Back in July, we reported that EVGA was teasing its first AMD-based motherboard since the AM2+ days. Fast forward to now, and that dream of an EVGA model for AMD's Ryzen processors led by in-house engineer and extreme overclocker Vince 'KINGPIN' Lucido is now a reality. The EVGA X570 Dark benefits from a large premium 17-phase power delivery (14+2+1) designed for pushing Ryzen 5000 to its limits and support for up to DDR4-4800 out of the box across two memory slots to minimize latency.

The EVGA X570 Dark, as expected, is primarily suited to extreme overclockers, with a variety of performance-enhancing features across the large E-ATX sized PCB. One of the most notable design characteristics includes a transposed AM4 CPU socket for better support when mounting an LN2 (liquid nitrogen) pot, and an empty CPU socket area to minimize risks when insulating for sub-ambient cooling. All the major power connectors are also at right angles, to be less of an issue when extreme overclocking for records. 

EVGA uses a 16-phase power delivery organized into a 14+2 configuration, with fourteen premium 90 A power stages for the CPU section. It's a slightly different design to accommodate the transposed socket as it stretches around the bottom of the AM4 socket. It is using active VRM cooling with two cooling fans and uses a 10-layer PCB design. The 17th power stage is for the memory. Providing power to the CPU is a pair of 8-pin 12 V ATX CPU power inputs. Some of the most notable features of the EVGA X570 Dark include voltage monitoring points at the top of the board, as well as a variety of switches to enable/disable features that might be critical to sub-zero overclocking stability.

For end-users wanting to have a daily system, there are dual PCIe 4.0 x4 M.2 slots, eight SATA ports with support for RAID 0, 1, and 10 arrays, as well as 2.5 GbE wired and Wi-Fi 6 wireless networking. Looking at PCIe support, EVGA includes two full-length PCIe 4.0 slots operating at x16 and x8/x8, with a half-length PCIe 3.0 x4 slot. Other features include a Realtek ALC1220 HD audio codec backed by EVGA's NU audio solution, eight 4-pin cooling headers, a passively cooled chipset heatsink, and two USB 3.2 G2 Type-A, four USB 3.2 G1 Type-A, and one USB 3.2 G2 Type-C port on the rear panel.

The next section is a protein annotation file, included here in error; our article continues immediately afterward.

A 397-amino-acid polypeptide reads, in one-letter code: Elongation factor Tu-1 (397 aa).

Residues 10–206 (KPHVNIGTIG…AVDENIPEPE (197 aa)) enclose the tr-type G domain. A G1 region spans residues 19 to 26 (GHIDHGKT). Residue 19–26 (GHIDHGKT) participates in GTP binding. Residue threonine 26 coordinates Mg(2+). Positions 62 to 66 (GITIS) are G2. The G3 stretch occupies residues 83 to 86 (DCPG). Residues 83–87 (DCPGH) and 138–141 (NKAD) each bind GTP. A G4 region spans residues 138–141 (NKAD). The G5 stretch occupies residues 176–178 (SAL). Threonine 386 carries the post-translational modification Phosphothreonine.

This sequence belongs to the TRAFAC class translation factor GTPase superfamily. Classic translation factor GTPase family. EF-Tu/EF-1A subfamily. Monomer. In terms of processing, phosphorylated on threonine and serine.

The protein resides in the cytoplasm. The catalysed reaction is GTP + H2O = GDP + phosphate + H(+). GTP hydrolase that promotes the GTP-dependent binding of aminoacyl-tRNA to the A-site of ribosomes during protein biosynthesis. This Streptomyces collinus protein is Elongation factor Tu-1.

The EVGA X570 Dark is currently available to purchase directly from the EVGA website for $690. This isn't a cheap motherboard, but overclocking-focused motherboards such as this come at a hefty premium. Although it has plenty of features for a daily Ryzen 5000 based system, the hope is that it provides the substance for extreme overclockers looking to push Ryzen 5000 silicon to its limits.

Our review of the EVGA X570 Dark will be coming very soon - it arrived a couple of days ago and is currently on our testbed!

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  • Silver5urfer - Thursday, September 23, 2021 - link

    Those VRM fans are overkill for this motherboard. It should be able to handle if we turn off the VRM HS fans. Reply
  • Dromic - Thursday, September 23, 2021 - link

    Given the purpose of this board is to run an absurd amount of power to your CPU for XOC not running complex rendering work loads that hammer the chipset transmitting data it makes sense . Reply
  • FreckledTrout - Friday, September 24, 2021 - link

    Yeah the choices they made are spot on for trying to hit world record OC's. Those same choices are terrible for pretty much any other use case. Reply
  • Samus - Tuesday, September 28, 2021 - link

    The chipset is likely going to get plenty of cooling from case airflow, especially considering the surface area of the heatsink. If a video card is installed, it will also blow down onto the chipset heatsink as well, assuming it isn't a blower style card - which I might as well point out are no longer made. Reply
  • Silver5urfer - Thursday, September 23, 2021 - link

    The major issue is price increase vs Z590 DARK. Which has bigger and beefier heatsink and extra phases with one more M.2 SSD slot. However this one has full PCIe 4.0 for the whole PCIe buses vs Z590's M.2 limitation. That said, this is $700 board, too much for the bare minimum I/O on the rear - USB, no 10G LAN. Finally will this have X570S chipset ? I suppose not. Unfortunate since X570s still have issues with USB.

    Still will be interested in this board as a top end AM4 which can run Windows 7 and do solid OC.
    Reply
  • timecop1818 - Thursday, September 23, 2021 - link

    Windows.... 7? why? Reply
  • Silver5urfer - Thursday, September 23, 2021 - link

    Because I like that OS a lot and it works on almost all games that I have on my HDDs. Plus it doesn't have annoying updates or borked issues. And It looks much better than Win10, 11. Only will use Win10 LTSC as a dual boot option. Reply
  • Dromic - Thursday, September 23, 2021 - link

    Why ???? Why would you have 10G on an HCO board lol Reply
  • Silver5urfer - Thursday, September 23, 2021 - link

    Because the cash they are asking, this board doesn't compete with Crosshair VIII Dark Hero but Extreme, which is just $100 extra and you get 2x TB4, 10GLAN and better VRMs. X570 Xtreme is literally same cost and it has 4 DIMM Slots, 10G LAN and not a buggy trash ALC4082 like ASUS or newer mobos and has a ton of I/O ports as well and extra M.2 SSD option too. Reply
  • Eliadbu - Friday, September 24, 2021 - link

    This is not the board for you, if you want tb4 and other connectivity stuff go for asrock or asus. This board is for people that want to put LN2 pots on and break world records the board is designed for Xtreme OC in every way possible. Reply

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